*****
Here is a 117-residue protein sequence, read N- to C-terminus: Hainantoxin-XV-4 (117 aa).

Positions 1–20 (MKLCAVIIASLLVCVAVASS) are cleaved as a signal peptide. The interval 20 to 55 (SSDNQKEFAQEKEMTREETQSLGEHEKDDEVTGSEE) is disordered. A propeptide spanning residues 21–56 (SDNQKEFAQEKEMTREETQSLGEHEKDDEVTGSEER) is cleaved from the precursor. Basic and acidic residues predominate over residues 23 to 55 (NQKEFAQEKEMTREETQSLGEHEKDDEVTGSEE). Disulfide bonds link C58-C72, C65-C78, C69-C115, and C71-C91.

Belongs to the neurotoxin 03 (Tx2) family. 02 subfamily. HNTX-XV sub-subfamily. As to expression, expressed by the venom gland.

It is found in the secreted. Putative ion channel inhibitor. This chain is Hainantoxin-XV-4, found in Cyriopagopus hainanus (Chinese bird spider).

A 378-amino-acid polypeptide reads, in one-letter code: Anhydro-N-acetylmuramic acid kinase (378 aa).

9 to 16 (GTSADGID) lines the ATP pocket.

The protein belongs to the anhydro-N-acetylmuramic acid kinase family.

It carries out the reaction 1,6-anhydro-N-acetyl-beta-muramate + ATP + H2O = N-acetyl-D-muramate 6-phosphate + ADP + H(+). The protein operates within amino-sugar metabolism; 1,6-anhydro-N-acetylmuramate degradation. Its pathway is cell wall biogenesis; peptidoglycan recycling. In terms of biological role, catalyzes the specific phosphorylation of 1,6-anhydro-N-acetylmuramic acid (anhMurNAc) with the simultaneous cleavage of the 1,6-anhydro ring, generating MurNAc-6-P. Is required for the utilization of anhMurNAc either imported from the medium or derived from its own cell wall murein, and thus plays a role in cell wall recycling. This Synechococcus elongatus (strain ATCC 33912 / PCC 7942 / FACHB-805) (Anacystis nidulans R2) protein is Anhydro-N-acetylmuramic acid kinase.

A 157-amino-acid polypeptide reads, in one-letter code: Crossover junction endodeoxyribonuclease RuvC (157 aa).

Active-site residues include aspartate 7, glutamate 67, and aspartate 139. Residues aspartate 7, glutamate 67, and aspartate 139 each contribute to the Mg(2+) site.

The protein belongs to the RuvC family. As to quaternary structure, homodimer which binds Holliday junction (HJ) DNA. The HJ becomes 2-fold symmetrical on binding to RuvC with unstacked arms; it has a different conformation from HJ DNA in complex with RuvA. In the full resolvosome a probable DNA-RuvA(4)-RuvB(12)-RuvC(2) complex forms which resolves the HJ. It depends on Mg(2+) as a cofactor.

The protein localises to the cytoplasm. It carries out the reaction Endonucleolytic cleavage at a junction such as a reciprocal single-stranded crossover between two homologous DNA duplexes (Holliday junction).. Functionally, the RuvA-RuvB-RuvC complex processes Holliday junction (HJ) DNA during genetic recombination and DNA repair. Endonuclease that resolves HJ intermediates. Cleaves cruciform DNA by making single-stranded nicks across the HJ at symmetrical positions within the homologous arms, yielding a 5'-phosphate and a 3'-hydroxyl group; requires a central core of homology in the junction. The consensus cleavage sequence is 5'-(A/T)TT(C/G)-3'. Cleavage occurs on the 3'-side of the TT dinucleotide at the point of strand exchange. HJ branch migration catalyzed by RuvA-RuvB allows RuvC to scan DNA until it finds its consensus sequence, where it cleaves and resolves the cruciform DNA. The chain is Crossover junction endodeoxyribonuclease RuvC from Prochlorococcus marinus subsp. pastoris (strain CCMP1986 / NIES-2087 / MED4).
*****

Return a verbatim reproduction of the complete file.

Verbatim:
Here is a 117-residue protein sequence, read N- to C-terminus: Hainantoxin-XV-4 (117 aa).

Positions 1–20 (MKLCAVIIASLLVCVAVASS) are cleaved as a signal peptide. The interval 20 to 55 (SSDNQKEFAQEKEMTREETQSLGEHEKDDEVTGSEE) is disordered. A propeptide spanning residues 21–56 (SDNQKEFAQEKEMTREETQSLGEHEKDDEVTGSEER) is cleaved from the precursor. Basic and acidic residues predominate over residues 23 to 55 (NQKEFAQEKEMTREETQSLGEHEKDDEVTGSEE). Disulfide bonds link C58-C72, C65-C78, C69-C115, and C71-C91.

Belongs to the neurotoxin 03 (Tx2) family. 02 subfamily. HNTX-XV sub-subfamily. As to expression, expressed by the venom gland.

It is found in the secreted. Putative ion channel inhibitor. This chain is Hainantoxin-XV-4, found in Cyriopagopus hainanus (Chinese bird spider).

A 378-amino-acid polypeptide reads, in one-letter code: Anhydro-N-acetylmuramic acid kinase (378 aa).

9 to 16 (GTSADGID) lines the ATP pocket.

The protein belongs to the anhydro-N-acetylmuramic acid kinase family.

It carries out the reaction 1,6-anhydro-N-acetyl-beta-muramate + ATP + H2O = N-acetyl-D-muramate 6-phosphate + ADP + H(+). The protein operates within amino-sugar metabolism; 1,6-anhydro-N-acetylmuramate degradation. Its pathway is cell wall biogenesis; peptidoglycan recycling. In terms of biological role, catalyzes the specific phosphorylation of 1,6-anhydro-N-acetylmuramic acid (anhMurNAc) with the simultaneous cleavage of the 1,6-anhydro ring, generating MurNAc-6-P. Is required for the utilization of anhMurNAc either imported from the medium or derived from its own cell wall murein, and thus plays a role in cell wall recycling. This Synechococcus elongatus (strain ATCC 33912 / PCC 7942 / FACHB-805) (Anacystis nidulans R2) protein is Anhydro-N-acetylmuramic acid kinase.

A 157-amino-acid polypeptide reads, in one-letter code: Crossover junction endodeoxyribonuclease RuvC (157 aa).

Active-site residues include aspartate 7, glutamate 67, and aspartate 139. Residues aspartate 7, glutamate 67, and aspartate 139 each contribute to the Mg(2+) site.

The protein belongs to the RuvC family. As to quaternary structure, homodimer which binds Holliday junction (HJ) DNA. The HJ becomes 2-fold symmetrical on binding to RuvC with unstacked arms; it has a different conformation from HJ DNA in complex with RuvA. In the full resolvosome a probable DNA-RuvA(4)-RuvB(12)-RuvC(2) complex forms which resolves the HJ. It depends on Mg(2+) as a cofactor.

The protein localises to the cytoplasm. It carries out the reaction Endonucleolytic cleavage at a junction such as a reciprocal single-stranded crossover between two homologous DNA duplexes (Holliday junction).. Functionally, the RuvA-RuvB-RuvC complex processes Holliday junction (HJ) DNA during genetic recombination and DNA repair. Endonuclease that resolves HJ intermediates. Cleaves cruciform DNA by making single-stranded nicks across the HJ at symmetrical positions within the homologous arms, yielding a 5'-phosphate and a 3'-hydroxyl group; requires a central core of homology in the junction. The consensus cleavage sequence is 5'-(A/T)TT(C/G)-3'. Cleavage occurs on the 3'-side of the TT dinucleotide at the point of strand exchange. HJ branch migration catalyzed by RuvA-RuvB allows RuvC to scan DNA until it finds its consensus sequence, where it cleaves and resolves the cruciform DNA. The chain is Crossover junction endodeoxyribonuclease RuvC from Prochlorococcus marinus subsp. pastoris (strain CCMP1986 / NIES-2087 / MED4).